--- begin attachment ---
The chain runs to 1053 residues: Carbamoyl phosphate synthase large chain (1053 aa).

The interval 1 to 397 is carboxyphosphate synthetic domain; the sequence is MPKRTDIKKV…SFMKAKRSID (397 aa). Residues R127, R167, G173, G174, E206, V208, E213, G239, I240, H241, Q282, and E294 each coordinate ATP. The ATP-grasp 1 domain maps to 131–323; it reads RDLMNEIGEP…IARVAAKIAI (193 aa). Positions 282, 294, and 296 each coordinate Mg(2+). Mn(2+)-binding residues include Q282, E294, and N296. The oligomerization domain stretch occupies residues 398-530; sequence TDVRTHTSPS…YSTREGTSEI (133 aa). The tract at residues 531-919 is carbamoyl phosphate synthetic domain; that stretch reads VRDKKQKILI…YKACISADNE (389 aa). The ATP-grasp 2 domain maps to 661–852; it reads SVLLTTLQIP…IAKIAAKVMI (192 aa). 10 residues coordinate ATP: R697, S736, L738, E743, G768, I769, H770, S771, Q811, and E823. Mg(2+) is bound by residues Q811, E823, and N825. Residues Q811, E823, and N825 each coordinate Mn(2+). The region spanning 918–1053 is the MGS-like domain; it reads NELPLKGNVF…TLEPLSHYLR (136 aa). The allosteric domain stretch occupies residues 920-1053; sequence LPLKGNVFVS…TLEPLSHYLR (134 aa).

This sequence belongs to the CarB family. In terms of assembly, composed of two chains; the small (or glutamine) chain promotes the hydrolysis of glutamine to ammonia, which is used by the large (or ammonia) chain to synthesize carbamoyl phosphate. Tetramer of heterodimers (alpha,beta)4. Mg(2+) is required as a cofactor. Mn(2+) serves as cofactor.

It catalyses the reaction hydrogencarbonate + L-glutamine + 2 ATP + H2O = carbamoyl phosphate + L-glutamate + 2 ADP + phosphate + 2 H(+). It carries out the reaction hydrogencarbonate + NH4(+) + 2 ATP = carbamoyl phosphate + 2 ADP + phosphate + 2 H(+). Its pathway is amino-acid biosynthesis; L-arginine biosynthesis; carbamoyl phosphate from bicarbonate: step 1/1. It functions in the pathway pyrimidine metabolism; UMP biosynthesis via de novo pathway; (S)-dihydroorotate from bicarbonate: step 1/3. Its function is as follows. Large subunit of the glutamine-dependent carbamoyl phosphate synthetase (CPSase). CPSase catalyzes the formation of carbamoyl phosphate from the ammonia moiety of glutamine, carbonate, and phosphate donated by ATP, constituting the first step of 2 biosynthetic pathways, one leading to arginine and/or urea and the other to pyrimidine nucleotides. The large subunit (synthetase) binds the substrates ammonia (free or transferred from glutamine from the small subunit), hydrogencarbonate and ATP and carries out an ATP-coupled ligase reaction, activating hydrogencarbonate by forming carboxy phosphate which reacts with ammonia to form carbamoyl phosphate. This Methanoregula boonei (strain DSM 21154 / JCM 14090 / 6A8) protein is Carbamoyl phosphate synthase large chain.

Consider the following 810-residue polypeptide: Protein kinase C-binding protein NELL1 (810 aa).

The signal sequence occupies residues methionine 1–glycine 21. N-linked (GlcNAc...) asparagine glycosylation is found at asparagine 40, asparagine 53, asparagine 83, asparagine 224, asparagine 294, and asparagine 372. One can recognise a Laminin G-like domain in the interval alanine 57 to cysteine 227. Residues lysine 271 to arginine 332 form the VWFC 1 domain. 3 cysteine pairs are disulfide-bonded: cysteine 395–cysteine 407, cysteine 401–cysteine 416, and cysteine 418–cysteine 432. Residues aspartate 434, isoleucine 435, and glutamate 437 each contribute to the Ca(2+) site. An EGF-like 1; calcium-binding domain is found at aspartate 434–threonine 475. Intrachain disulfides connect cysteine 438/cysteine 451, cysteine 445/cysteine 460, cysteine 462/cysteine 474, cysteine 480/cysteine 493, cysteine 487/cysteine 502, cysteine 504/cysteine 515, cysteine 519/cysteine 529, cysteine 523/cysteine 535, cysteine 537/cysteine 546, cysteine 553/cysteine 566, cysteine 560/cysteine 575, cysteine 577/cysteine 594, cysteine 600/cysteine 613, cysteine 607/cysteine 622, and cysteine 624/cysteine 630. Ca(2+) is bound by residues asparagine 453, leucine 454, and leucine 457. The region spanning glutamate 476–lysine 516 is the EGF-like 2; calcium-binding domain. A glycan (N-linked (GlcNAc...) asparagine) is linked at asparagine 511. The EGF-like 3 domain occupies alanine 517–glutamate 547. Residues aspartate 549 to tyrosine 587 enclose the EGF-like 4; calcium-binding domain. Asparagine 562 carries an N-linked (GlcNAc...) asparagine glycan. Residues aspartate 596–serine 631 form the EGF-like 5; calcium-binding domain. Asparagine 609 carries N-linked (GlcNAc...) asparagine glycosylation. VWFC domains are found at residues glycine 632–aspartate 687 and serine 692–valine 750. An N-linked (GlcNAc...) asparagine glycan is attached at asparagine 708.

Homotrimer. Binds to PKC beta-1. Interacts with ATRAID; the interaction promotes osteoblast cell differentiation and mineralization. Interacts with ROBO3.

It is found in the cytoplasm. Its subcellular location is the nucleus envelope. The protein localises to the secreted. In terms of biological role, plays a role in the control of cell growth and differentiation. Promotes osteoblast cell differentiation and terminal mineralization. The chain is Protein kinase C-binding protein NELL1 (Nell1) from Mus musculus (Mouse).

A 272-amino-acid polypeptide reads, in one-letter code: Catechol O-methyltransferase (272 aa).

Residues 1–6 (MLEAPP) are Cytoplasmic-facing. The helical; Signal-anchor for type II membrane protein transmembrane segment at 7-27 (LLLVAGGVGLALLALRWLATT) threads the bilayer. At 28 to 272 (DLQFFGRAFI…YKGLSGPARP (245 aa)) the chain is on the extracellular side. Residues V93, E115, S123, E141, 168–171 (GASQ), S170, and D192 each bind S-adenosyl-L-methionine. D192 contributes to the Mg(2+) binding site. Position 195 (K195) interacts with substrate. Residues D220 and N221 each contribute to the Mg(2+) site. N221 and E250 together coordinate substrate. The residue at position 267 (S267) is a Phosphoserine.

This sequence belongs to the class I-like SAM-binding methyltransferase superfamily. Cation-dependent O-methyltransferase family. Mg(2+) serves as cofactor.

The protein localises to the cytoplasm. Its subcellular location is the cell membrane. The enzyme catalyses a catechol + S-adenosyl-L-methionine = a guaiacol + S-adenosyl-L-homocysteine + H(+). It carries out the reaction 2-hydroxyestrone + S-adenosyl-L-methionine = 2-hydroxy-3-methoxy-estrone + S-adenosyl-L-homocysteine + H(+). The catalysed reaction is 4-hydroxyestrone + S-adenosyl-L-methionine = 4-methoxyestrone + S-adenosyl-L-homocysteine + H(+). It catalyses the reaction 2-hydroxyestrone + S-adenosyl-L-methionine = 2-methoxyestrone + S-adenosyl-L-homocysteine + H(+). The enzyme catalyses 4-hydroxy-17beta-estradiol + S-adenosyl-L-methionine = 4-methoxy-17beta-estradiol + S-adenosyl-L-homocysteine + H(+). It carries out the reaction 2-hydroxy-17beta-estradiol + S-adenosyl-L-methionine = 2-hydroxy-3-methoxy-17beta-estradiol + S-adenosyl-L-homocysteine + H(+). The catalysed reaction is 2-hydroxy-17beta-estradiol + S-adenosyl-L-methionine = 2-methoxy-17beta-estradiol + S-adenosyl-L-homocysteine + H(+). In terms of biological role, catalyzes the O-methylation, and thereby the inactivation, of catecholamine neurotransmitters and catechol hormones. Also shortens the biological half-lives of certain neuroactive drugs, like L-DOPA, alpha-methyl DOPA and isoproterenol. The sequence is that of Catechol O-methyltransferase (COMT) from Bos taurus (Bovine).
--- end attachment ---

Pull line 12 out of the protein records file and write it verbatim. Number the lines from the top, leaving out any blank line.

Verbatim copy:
The protein localises to the cytoplasm. Its subcellular location is the cell membrane. The enzyme catalyses a catechol + S-adenosyl-L-methionine = a guaiacol + S-adenosyl-L-homocysteine + H(+). It carries out the reaction 2-hydroxyestrone + S-adenosyl-L-methionine = 2-hydroxy-3-methoxy-estrone + S-adenosyl-L-homocysteine + H(+). The catalysed reaction is 4-hydroxyestrone + S-adenosyl-L-methionine = 4-methoxyestrone + S-adenosyl-L-homocysteine + H(+). It catalyses the reaction 2-hydroxyestrone + S-adenosyl-L-methionine = 2-methoxyestrone + S-adenosyl-L-homocysteine + H(+). The enzyme catalyses 4-hydroxy-17beta-estradiol + S-adenosyl-L-methionine = 4-methoxy-17beta-estradiol + S-adenosyl-L-homocysteine + H(+). It carries out the reaction 2-hydroxy-17beta-estradiol + S-adenosyl-L-methionine = 2-hydroxy-3-methoxy-17beta-estradiol + S-adenosyl-L-homocysteine + H(+). The catalysed reaction is 2-hydroxy-17beta-estradiol + S-adenosyl-L-methionine = 2-methoxy-17beta-estradiol + S-adenosyl-L-homocysteine + H(+). In terms of biological role, catalyzes the O-methylation, and thereby the inactivation, of catecholamine neurotransmitters and catechol hormones. Also shortens the biological half-lives of certain neuroactive drugs, like L-DOPA, alpha-methyl DOPA and isoproterenol. The sequence is that of Catechol O-methyltransferase (COMT) from Bos taurus (Bovine).